The Gardener's Journal is a free monthly gardening guide delivered direct to your inbox.

Each month, receive tips on the top jobs needed in your garden as well as a wealth of information on a range of gardening topics. From sowing seeds to picking fruit, each month get access to information on the care and maintenance of your flowerbeds, vegetable plot and lawn. As with your own gardening diary, the journal is split into separate sections, each covering a different area of garden care.

Monday 7 July 2014

This Month in your Garden – July

Let the show go on...

With all the planting you’ve done, you are rewarded with a summer display, a garden full of flowers and you want the show to continue. Before they run to seed and weaken the plant you want to regularly remove blooms or flower spikes that have faded on early-flowering herbaceous plants, roses, bedding plants and annuals. If you want some seed of a particular plant to propagate let one run to seed.

Watering is of course important, just at the point in the summer when it may be in short supply. A lot of water comes off the roof of the house, the shed and greenhouse which can be easily collected in water butts by fitting inserts in downpipes. Sprinklers are not very efficient – an hour’s sprinkling is equal to as much as a family uses in a day. Better then to run a soaker hose through beds and borders to take the water directly to where it’s needed. Water in the evening when the heat of the sun has died down and if you’re using a watering can or hose you can rotate the task by soaking one area thoroughly and then another the following evening.

The Vegetable Plot – July

If you have the thyme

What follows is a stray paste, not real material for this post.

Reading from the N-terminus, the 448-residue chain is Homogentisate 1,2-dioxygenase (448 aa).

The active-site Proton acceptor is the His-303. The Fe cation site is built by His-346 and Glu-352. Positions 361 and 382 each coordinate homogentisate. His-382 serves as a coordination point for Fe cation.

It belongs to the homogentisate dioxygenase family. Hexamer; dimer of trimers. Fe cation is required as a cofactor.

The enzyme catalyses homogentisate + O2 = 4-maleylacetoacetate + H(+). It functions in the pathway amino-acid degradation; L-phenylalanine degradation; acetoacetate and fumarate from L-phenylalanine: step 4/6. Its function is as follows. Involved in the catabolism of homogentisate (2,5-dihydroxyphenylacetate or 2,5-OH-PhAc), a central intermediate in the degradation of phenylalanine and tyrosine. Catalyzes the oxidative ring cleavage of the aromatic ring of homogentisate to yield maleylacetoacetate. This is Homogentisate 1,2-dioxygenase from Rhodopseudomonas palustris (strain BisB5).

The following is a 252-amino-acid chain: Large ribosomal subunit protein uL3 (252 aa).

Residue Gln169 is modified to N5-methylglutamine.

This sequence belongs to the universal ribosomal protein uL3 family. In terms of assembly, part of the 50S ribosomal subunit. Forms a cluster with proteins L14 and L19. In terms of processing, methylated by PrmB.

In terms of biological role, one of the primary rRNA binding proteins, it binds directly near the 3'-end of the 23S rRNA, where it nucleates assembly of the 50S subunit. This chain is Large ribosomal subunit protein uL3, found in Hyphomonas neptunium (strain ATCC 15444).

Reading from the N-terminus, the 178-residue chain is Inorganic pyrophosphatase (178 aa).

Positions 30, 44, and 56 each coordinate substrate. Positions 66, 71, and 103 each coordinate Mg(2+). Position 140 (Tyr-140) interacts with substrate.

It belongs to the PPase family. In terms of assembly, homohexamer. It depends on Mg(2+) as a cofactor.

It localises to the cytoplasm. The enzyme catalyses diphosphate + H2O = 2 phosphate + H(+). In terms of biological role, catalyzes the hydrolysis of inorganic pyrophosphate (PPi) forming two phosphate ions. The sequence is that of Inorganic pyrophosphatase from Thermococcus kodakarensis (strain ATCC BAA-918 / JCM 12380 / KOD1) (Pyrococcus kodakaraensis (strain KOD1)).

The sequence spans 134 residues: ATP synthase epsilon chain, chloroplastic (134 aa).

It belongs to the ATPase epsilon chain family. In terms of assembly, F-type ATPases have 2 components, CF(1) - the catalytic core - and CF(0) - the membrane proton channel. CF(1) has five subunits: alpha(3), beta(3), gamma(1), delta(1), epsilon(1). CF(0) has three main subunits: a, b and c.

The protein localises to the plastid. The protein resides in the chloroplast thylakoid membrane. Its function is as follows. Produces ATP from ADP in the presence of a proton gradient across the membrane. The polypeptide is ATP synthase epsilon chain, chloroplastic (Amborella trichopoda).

If you have been keen on growing vegetables the garden should be overflowing by now, especially with successional sowing. During the month you can make further plantings of celery and plant out winter greens as you harvest crops and ground becomes free, but water freely if July is persistently dry.

Leeks sown in mid-March can be planted. Feed and train outdoor tomatoes, nipping out side shoots and when the first fruit start swelling you can put some well rotted manure or compost around the plants.

Lawn Care Guide – July

Brown drought or ‘dry patch’?

July’s lawn care is much the same as June with regular mowing, though if it is hot and dry the growth
rate may have slowed. In which case you don’t want the mower or cutting deck on a garden tractor to cut too low; raise it a notch. Frequent close mowing can cause damage to the grass. If the ground is hard and the lawn has become compacted it’s worth spiking it before watering so that the water can penetrate more deeply to encourage the roots to push down.

Earlier in the year you were probably dealing with worm casts, now it’s likely to be ants creating unsightly ant hills above their nests. Brush them away and apply an ant killer as directed by the manufacturer.

The Big Glut Recipe – July

A summer pea and broad bean humous

Pick your own fresh peas and broad beans for a different take on humous and serve this for lunch or
keep it to yourself in the fridge. If you don’t have fresh, frozen peas and beans will do. Adjust the cooking time accordingly. You need a food processor for this recipe.

  • 300g of fresh peas or defrosted frozen
  • 300g of fresh broad beans or defrosted frozen
  • 4tbsp olive oil
  • 2 garlic cloves, peeled
  • Zest of 2 lemons
  • Juice of 1 lemon
  • 2 tbsp extra-virgin olive oil
  • 8 slices of bread – use sourdough or similar
  • 125g/4½ oz soft goat’s cheese
  • 50g watercress or land cress to garnish

This Month's Top Tip – July

Q. Can I put orange and lemon skins on my garden compost?